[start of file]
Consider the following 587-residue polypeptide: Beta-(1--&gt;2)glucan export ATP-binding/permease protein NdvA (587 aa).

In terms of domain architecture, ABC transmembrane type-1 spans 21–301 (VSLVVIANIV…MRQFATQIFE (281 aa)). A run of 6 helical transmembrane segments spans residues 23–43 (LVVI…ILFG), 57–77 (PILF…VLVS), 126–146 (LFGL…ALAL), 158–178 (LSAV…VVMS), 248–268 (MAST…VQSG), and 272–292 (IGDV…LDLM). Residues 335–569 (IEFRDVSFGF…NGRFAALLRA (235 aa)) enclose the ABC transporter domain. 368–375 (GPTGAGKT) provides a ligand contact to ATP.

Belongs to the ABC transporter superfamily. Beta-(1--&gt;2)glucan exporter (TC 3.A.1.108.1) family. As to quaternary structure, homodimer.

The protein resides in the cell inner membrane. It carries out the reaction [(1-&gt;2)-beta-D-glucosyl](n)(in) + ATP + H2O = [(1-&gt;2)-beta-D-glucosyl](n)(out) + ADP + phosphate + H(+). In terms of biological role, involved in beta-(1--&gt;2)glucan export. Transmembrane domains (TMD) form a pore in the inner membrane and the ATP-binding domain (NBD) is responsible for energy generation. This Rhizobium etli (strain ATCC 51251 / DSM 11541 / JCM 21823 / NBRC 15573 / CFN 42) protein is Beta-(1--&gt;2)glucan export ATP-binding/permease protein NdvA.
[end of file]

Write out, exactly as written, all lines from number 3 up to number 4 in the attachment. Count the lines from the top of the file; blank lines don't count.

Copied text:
Belongs to the ABC transporter superfamily. Beta-(1--&gt;2)glucan exporter (TC 3.A.1.108.1) family. As to quaternary structure, homodimer.

The protein resides in the cell inner membrane. It carries out the reaction [(1-&gt;2)-beta-D-glucosyl](n)(in) + ATP + H2O = [(1-&gt;2)-beta-D-glucosyl](n)(out) + ADP + phosphate + H(+). In terms of biological role, involved in beta-(1--&gt;2)glucan export. Transmembrane domains (TMD) form a pore in the inner membrane and the ATP-binding domain (NBD) is responsible for energy generation. This Rhizobium etli (strain ATCC 51251 / DSM 11541 / JCM 21823 / NBRC 15573 / CFN 42) protein is Beta-(1--&gt;2)glucan export ATP-binding/permease protein NdvA.